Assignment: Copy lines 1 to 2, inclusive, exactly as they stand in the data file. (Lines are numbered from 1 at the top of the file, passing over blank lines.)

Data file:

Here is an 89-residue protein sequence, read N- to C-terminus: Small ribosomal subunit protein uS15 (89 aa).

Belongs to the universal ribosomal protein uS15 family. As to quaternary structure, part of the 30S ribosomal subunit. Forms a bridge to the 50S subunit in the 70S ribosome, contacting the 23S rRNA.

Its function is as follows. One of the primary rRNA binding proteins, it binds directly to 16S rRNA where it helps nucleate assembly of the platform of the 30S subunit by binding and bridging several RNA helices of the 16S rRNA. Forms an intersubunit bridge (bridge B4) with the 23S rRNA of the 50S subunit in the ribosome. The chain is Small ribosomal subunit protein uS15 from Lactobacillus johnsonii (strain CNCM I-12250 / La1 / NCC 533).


Here is an 89-residue protein sequence, read N- to C-terminus: Small ribosomal subunit protein uS15 (89 aa).

Belongs to the universal ribosomal protein uS15 family. As to quaternary structure, part of the 30S ribosomal subunit. Forms a bridge to the 50S subunit in the 70S ribosome, contacting the 23S rRNA.